The Charter wedge: Playing politics in Quebec and across Canada

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"I did not leave a country where I was told I had to wear a headscarf, to come to a country and be told I could not wear one" (Radio-Canada clip, after 5-minute mark).

The proposed Charter of Values released by the Parti Québécois government was an instant subject of controversy within Quebec and across Canada, but for widely different reasons.

The Charter has provoked a round of Quebec bashing in the Anglo-Canadian mainstream media. Some critics suggest it was designed to do just that, since making Quebec a target for ire helps alienate Francophone Quebec from the rest of Canada, furthering the sovereignist objectives of the PQ.

At it turns out, given an opportunity to attack simultaneously Quebec, a female premier, and a political party favouring independence that also forms the government, right-wing pundits from the Sun and CanWest Global chains were not to be denied.

Quebec progressives have been organizing opposition, publishing manifestos, collecting signatures, and producing analysis for the daily press denouncing injustices visited on religious minorities, most specifically Muslim women. Le Devoir journalist Isabelle Porter reported that many women with headscarves found employment in childcare centres, and their jobs would be in jeopardy if the Charter was applied.

Much attention has been given to the Charter proposal to ban the wearing of religious symbols by public servants, whether it be a headscarf, a turban or a yarmulka, or ornaments such as a large cross. This proposal has been rejected by the three opposition parties. With the PQ in a minority situation, the discriminatory measure will not win majority support in the Quebec National Assembly.

Quebec Liberal leader Philippe Couillard wants nothing to do with the PQ Charter, stating it creates unnecessary controversy when Quebec needs to focus on economic issues. The very progressive Québec Solidaire points out the bulk of the Charter proposal is non-controversial. It affirms Quebec to be a secular society. It says on religious questions, the State needs to be neutral. It wants signposts to be established for accommodating religious practices and civic life. For instance, people requesting a driver's licence need to be photographed without their faces covered.

The populist Coalition for Quebec's Future (CAQ in French) would allow religious symbols to be worn by public servants, except among people in authority: police officers and judges. This was the position taken by the Bouchard Taylor commission that investigated the question of how religious differences could be accommodated in a reasonable manner in Quebec.

By accepting the CAQ proposal, the PQ could presumably negotiate its support, and the Charter of Values would be adopted. If the PQ sticks to proposing a Charter that will fail to be adopted by the National Assembly, this suggests another scenario: the party is using its charter as a wedge to divide and marginalize opposition to the government, before an election.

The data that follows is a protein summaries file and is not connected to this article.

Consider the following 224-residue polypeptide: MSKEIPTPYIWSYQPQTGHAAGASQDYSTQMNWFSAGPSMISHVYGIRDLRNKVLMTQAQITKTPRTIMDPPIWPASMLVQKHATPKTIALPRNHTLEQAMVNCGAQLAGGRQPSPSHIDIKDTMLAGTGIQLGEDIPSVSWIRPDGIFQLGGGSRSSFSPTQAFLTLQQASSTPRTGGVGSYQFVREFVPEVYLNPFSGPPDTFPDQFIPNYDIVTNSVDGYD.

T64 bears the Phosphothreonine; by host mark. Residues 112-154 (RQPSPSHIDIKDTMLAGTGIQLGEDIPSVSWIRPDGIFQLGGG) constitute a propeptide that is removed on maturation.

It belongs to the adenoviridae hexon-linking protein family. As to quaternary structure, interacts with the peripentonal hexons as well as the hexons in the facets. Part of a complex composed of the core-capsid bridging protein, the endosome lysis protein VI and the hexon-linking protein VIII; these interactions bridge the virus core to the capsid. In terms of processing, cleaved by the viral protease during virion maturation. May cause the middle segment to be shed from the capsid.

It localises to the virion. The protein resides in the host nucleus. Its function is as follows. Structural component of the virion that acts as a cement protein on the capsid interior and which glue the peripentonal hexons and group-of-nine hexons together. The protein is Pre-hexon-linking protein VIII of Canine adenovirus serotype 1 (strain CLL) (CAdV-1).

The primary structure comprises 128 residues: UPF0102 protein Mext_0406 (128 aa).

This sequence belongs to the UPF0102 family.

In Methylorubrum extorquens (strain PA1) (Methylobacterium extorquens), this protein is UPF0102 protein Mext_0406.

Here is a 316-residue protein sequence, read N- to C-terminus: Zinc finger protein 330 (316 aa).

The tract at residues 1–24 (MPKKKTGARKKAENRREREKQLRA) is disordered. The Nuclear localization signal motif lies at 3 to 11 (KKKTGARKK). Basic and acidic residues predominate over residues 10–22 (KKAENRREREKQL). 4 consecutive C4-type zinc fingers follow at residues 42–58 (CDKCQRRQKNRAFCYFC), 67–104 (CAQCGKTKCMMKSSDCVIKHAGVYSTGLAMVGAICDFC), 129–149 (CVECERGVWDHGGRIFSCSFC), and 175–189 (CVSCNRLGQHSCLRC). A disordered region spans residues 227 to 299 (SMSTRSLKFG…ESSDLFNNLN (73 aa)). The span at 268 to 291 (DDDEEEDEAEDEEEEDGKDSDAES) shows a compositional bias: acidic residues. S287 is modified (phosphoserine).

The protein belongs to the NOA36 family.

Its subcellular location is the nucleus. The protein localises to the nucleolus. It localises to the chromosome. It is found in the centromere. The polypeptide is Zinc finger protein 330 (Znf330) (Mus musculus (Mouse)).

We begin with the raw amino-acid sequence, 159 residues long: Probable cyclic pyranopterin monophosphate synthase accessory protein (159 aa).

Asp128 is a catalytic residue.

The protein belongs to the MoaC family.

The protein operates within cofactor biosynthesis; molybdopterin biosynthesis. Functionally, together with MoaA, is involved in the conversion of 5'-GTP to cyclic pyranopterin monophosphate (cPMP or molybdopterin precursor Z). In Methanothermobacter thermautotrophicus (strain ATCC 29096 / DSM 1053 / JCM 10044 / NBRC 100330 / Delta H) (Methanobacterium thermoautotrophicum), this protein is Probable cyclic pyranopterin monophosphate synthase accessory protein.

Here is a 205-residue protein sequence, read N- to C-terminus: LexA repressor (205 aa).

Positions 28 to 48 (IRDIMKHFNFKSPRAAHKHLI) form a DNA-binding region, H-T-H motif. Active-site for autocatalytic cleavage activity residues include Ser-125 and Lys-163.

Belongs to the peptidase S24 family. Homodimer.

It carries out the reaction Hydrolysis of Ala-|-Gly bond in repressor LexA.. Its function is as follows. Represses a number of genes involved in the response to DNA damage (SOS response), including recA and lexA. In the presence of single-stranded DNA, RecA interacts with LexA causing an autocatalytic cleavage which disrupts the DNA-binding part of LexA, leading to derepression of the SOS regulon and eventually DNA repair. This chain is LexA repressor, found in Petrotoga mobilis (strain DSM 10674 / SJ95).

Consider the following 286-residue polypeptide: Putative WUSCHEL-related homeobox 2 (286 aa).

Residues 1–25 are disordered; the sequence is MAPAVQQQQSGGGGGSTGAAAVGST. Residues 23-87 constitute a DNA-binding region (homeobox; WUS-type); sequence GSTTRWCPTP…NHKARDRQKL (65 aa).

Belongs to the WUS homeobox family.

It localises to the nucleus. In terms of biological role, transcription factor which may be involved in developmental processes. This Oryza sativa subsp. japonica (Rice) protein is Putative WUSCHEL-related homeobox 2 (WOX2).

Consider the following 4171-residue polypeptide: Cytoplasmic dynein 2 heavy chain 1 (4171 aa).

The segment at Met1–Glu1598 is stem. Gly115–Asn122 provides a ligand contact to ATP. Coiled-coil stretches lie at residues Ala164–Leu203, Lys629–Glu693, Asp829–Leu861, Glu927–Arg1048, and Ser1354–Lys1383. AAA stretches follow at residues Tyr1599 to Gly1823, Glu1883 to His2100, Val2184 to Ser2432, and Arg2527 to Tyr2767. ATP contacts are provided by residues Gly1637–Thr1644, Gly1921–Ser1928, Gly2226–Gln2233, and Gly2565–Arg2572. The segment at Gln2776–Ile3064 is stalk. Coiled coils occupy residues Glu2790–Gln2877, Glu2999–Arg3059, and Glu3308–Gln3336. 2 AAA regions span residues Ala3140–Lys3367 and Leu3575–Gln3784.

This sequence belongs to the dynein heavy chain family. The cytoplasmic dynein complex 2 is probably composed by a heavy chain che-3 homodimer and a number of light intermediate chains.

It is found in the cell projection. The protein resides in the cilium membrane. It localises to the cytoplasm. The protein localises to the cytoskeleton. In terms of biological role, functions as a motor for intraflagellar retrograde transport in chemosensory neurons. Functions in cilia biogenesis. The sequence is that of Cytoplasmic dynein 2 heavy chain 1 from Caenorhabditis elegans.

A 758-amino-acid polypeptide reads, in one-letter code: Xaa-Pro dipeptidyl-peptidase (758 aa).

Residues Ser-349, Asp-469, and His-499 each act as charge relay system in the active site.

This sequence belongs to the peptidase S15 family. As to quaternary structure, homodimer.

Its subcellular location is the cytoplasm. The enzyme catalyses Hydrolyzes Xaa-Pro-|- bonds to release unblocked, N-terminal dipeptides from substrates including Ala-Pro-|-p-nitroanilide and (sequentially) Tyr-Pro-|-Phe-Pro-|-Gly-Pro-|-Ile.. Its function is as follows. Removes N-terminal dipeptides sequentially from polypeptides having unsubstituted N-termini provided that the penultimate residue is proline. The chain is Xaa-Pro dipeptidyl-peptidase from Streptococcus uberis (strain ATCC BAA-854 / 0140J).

On her blog, leading political analyst Josée Legault linked the Charter proposal to a shift in political strategy by the PQ. Instead of pursuing sovereignty, Marois has been persuaded by Jean-François Lisée, an influential adviser and Minister, to focus on "identity politics." Champion Quebec values to win the battle with the right-of-centre CAQ outside Montreal, and marginalize the Quebec Liberal party in Francophone Quebec, as a step towards winning a majority in the next election. Opposition by the federal government and political parties in Ottawa to the PQ charter offers an opportunity for a second wedge to be driven between Quebec and Canada outside Quebec, allowing sovereignty to be actively pursued.

Premier Pauline Marois has said the Values Charter is designed to take its place alongside the Charter of the French Language (Bill 101) as a foundational statement about Quebec society. As proposed, it is hard to see this to be the case.

The Quebec Charter of Rights (1975) asserts religious freedoms, the equality of men and women, and other fundamental political and civic rights. The Charter of Values adds little to what is already enshrined in law. What is missing, however, from both the Canadian Charter of Rights (1982) and the Quebec Charter, are economic and social rights.

The right to housing, a job, education, health care, recreation, cultural enrichment, are part of the UN Convention on Economic, Social, and Cultural Rights, signed by Canada in 1966, but never replicated in a constitutionally binding charter.

If it were to adopt an economic, social and cultural rights charter, the PQ would bring a direct challenge to Conservative Ottawa. With Stephen Harper as an adversary, the PQ could have a field day blaming federalism for its inability to enact the charter provisions, and calling on Ottawa to provide it with the means to enact its charter ideals. But it would mean asserting social democratic principles and neglecting its conservative nationalist wing.

Quebec has a history of religious tolerance that can be traced back to the foundation of New France by Henri IV in the wake of the religious wars in France. At the start of the 17th century, Henri IV who had previously proclaimed the Edict of Nantes, designed to end religious conflict, and he charged Samuel Champlain to establish a settlement in New France where Catholics and Protestants could live side by side.

That is the tradition worth celebrating and promoting in Quebec today.

Duncan Cameron is the president of rabble.ca and writes a weekly column on politics and current affairs.

Photo: caribb/flickr

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